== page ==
City exempts goods in transit from tax

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By SHELLY WILKISON

Following the lead of the Liberty Hill ISD, the City Council voted Monday to exempt goods in transit from a property tax — a move city leaders believe will help the community attract manufacturing jobs.

Prompted by a request from the City and an impact study commissioned by the City, the school district’s Board of Trustees voted last week to allow an exemption from the freeport tax on property passing through the district used in manufacturing.

A study produced by Moak, Casey & Associates showed only Hellas Construction was subject to a freeport tax. Hellas is located in the school district, but outside the city limits.

City Administrator Greg Boatright said although there are no companies inside the city limits that are impacted by the exemption, he believes it will make the city more attractive to manufacturing interests looking to locate here. With the exemption in place for Williamson County and LHISD, and now the City, Liberty Hill can offer a triple freeport exemption.

The freeport tax applies to property that comes in from other states and is used to manufacture items in Texas. If the property stays in the state 175 days, it is subject to the tax unless the taxing entities allow an exemption.

On Oct. 17, the Liberty Hill ISD Board of Trustees rescinded a 1989 resolution that taxed the property.

Although Boatright told The Independent last week that the City had not taken previous action to disallow the exemption, the Council voted Monday to take a similar action to the school board and rescind any previous action on the issue. The City’s attorney said the action was for housekeeping purposes in case something did exist but could not be found.

In other business Monday, the Council affirmed the employment of Jeffrey Farmer as a police officer starting Oct. 31. Farmer will earn an annual salary of $37,200.

Since 2014, Farmer has been working as a rural postal carrier for the Post Office in Austin, but his resume shows more than 17 years of law enforcement experience.

His most recent law enforcement job was as a patrol officer in Abbeville, Louisiana, where he served two years. Prior to that, he worked 10 months as a detective lieutenant for Jeanerette Police Department, and three years as a police detective in St. Martinville, both cities in Louisiana. Farmer also served 11 years in the Iberia Parish Sheriff’s Office in Louisiana.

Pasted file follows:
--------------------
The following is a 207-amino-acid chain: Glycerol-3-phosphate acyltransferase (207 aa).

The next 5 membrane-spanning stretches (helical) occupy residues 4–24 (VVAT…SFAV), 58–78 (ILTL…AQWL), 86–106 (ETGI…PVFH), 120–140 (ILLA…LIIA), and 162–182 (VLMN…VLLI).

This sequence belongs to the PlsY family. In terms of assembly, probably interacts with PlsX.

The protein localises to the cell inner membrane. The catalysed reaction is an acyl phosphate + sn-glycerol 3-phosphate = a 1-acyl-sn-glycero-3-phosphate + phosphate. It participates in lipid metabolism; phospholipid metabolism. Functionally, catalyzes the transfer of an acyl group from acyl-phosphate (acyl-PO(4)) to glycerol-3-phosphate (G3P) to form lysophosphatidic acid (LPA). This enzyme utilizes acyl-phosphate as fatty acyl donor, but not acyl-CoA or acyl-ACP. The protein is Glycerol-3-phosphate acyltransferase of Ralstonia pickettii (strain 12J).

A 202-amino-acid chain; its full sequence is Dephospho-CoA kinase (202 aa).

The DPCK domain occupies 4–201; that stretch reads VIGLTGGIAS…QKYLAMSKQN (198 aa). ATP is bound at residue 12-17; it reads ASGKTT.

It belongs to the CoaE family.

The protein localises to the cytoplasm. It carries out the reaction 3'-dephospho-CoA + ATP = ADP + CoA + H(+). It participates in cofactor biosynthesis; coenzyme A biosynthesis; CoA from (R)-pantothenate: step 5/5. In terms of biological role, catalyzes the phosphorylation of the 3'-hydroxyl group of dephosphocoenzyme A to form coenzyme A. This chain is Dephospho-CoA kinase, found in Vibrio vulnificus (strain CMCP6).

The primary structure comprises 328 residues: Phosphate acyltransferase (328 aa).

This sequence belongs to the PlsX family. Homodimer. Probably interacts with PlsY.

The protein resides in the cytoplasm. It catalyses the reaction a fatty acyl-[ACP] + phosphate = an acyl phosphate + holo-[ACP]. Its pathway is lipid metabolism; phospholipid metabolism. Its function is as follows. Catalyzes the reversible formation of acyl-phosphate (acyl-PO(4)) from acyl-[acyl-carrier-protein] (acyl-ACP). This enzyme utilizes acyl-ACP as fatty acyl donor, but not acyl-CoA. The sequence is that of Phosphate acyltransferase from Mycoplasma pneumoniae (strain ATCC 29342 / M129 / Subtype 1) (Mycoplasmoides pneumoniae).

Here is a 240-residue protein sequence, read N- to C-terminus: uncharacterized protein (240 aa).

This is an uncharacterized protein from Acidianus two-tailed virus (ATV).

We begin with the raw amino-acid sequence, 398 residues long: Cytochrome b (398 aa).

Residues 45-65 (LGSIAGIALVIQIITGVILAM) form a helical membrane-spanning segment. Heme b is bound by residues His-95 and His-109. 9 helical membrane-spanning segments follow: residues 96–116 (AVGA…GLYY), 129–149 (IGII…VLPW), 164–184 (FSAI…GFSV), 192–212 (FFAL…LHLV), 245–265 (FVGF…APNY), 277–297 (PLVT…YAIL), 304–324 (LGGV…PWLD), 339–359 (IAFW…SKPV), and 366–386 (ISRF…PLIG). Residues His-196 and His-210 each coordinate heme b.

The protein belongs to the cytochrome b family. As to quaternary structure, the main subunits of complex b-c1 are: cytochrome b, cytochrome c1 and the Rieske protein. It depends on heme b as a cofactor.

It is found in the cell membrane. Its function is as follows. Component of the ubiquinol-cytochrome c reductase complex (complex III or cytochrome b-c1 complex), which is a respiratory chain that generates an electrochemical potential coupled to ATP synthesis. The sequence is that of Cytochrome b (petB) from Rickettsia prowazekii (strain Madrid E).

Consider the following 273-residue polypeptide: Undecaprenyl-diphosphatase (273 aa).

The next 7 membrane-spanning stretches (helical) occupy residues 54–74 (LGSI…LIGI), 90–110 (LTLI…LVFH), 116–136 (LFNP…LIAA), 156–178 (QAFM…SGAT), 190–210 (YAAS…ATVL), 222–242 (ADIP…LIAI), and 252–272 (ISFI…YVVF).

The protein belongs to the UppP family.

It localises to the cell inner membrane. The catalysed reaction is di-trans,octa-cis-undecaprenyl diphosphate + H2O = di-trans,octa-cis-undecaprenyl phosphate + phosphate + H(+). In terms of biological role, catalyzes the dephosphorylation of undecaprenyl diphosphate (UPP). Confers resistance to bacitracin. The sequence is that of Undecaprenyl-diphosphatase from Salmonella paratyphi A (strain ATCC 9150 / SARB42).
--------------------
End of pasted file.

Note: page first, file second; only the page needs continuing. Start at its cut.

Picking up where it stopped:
Police Chief Maverick Campbell told the Council he plans to hire another patrol officer before year’s end. With the two new positions filled, he anticipates moving to around-the-clock patrols after the first of the year.

In other matters, the Council voted 4-1 to authorize the City Administrator to negotiate a Cost Sharing Agreement with CST – The Corner Store for the construction of a water line in front of the store along State Highway 29.

During construction of the convenience store at SH 29 and Stonewall Parkway and removal of a tree there, crews broke the existing line twice interrupting water service to neighboring businesses. Boatright said the existing 8-inch line lacked the proper bedding.

“When we looked at what we had in the ground, it was evident that we needed to replace it and do some valving that would allow if we had a disruption from Georgetown side, we could valve it off and get water coming from Liberty Hill side,” said Boatright.

He said 1,300 feet of water line will be replaced at an estimated total cost of $57,000. CST – The Corner Store agreed to pay $30,000 of that with the City paying the remaining $27,000.

Boatright said the company needed to move along with construction of a driveway, and the matter was placed on the agenda for the Oct. 11 council meeting. When that meeting was cancelled for lack of a quorum, he discussed the issue with the Mayor “to get her okay on the project.
The timing was critical.